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There is a danger to childhood, something that few people are willing to acknowledge. We tend to think of children as impervious to harm, protected by good graces and the hands of unseen guardians. But to fully understand the events of our younger lives, we must admit that those times can be, and were, fraught with unexpected hazards and the provident luck and resourcefulness of youth. And it's these ideas that should shape the framework of children's films -- directors and animators shouldn't avoid these things but should embrace them as part of the experience of growing up. But that's rarely the case. All to often, we simply accept that kid's movies are just loud, gaudy vehicles for toy merchandising and social stratification. It all feels so fake and weightless in it approach to the decisions that children make every day.
There are exception, of course. Pixar films tend to get the correct balance of emotional authenticity and visual splendor which tends to hold your attention while keeping the muscles in your brain working. And recently, Disney Animation Studios has been making headway in its efforts to return to the idea that the visuals should serve the story and not the other way around. However, there has been one man, and by extension a studio, who has never lost sight of the fact that you should never talk down to children, as they can instantly sense when something is lacking in credibility. Hayao Miyazaki is often touted as one of the greatest animators in film history and with good reason. As co-founder of Studio Ghibli, he's helped to shape the direction of intelligent and thoughtful animation since he first began working in the medium in the late '60s.
Born in the town of Akebono-cho in Bunkyō, Tokyo, he developed a fascination with manga and animation when he was quite young. This love followed him as he grew, eventually pulling him to work for famed production house Toei Animation where he was just 22. Initially working as an in-between artist and later as collaborator with director Isao Takahata, some of his earliest projects included "Doggie March" and "Gulliver's Travels Beyond the Moon."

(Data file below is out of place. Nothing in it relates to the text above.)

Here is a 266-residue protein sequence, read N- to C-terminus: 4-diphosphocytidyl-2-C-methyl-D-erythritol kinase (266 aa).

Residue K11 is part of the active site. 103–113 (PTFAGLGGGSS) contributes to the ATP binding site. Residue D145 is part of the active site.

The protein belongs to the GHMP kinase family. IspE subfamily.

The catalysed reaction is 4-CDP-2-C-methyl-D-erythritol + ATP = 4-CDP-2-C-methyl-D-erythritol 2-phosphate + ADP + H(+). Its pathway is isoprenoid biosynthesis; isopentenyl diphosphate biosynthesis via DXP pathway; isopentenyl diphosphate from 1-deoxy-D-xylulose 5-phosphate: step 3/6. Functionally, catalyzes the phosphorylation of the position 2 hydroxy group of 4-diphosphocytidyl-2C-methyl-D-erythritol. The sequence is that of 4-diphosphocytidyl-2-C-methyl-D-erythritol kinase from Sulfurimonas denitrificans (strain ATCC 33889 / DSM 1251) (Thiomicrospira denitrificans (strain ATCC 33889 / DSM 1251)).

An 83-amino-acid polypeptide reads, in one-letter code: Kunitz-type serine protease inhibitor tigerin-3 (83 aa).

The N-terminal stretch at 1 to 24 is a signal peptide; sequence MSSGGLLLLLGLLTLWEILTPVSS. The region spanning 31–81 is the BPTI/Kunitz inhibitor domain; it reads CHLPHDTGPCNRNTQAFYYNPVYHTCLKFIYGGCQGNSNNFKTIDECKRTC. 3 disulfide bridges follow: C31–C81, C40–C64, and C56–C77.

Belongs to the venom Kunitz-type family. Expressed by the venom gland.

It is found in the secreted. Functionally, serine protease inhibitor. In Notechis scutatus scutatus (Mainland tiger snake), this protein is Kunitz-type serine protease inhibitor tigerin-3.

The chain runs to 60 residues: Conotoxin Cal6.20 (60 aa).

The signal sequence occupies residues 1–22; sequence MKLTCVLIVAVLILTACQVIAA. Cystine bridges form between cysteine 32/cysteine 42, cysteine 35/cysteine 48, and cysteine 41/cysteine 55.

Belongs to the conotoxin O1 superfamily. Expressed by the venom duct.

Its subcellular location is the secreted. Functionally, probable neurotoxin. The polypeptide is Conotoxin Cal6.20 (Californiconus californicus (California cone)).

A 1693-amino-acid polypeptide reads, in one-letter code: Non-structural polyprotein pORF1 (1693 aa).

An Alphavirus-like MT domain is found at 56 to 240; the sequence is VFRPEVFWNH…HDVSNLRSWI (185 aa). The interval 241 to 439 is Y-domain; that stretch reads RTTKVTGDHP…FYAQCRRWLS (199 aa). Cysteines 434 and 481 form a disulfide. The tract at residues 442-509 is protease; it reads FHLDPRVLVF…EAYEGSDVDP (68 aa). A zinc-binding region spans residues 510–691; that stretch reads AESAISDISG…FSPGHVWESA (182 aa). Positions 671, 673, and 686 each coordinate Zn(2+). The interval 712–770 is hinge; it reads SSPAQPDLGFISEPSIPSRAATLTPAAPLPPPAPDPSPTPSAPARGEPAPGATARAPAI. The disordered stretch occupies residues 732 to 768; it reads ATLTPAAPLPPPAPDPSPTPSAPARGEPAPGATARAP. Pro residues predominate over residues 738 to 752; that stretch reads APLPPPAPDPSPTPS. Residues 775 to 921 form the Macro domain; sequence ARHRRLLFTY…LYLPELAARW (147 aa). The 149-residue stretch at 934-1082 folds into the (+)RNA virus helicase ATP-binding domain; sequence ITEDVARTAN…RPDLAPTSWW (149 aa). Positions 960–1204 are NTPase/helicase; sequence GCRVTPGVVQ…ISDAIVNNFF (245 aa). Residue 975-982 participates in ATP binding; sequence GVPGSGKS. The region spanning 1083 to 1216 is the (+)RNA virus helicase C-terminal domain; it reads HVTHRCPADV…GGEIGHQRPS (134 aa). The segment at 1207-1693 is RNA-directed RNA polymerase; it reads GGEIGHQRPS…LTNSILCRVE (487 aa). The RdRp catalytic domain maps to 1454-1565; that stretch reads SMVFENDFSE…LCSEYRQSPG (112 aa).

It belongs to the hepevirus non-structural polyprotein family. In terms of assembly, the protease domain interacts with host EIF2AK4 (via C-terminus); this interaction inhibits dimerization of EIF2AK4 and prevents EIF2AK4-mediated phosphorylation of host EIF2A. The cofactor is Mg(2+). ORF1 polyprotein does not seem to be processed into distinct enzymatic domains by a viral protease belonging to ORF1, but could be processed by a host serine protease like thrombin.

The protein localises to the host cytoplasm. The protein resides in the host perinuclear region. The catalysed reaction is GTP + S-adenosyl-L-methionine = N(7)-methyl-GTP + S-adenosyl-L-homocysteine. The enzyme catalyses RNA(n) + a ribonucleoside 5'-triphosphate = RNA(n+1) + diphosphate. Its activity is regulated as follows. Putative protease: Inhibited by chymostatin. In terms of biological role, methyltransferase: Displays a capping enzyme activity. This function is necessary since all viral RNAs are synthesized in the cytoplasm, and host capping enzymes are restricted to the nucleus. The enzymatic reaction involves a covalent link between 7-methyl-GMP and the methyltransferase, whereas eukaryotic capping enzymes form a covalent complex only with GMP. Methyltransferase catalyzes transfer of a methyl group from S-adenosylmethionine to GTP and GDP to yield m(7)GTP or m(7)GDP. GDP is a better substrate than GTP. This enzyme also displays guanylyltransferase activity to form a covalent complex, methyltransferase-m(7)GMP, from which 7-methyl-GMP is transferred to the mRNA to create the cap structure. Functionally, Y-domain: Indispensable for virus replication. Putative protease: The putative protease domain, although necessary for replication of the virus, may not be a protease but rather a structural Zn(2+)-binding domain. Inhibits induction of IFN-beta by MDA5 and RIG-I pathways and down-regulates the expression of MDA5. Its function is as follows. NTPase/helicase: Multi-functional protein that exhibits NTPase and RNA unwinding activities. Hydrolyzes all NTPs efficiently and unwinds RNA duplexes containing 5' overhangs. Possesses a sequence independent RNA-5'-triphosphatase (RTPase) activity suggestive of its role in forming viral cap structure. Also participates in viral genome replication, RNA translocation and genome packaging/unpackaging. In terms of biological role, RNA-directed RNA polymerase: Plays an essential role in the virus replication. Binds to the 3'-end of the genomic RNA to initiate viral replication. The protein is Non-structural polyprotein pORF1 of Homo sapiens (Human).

Miyazaki eventually moved to animation house A-Pro in 1971 where he shared director duties with Takahata on "Lupin the Third Part I," which was the first iteration of the popular anime television series. Zuiyō Eizō (later known as Nippon Animation) was his next working home, and it was here that he continued to develop his own style and voice on "World Masterpiece Theater" and "Future Boy Conan." When he finally made the move to direct his own feature films, he joined Telecom Animation Film in 1979 and began work on what was to be his solo directorial debut, "The Castle of Cagliostro." He followed that up with "Nausicaä of the Valley of the Wind" in 1984. And it's in these two films that he established his signature style of storytelling that incorporated anti-war pacifism, strong female leads, an aversion to modern technology and a push for environmental restoration.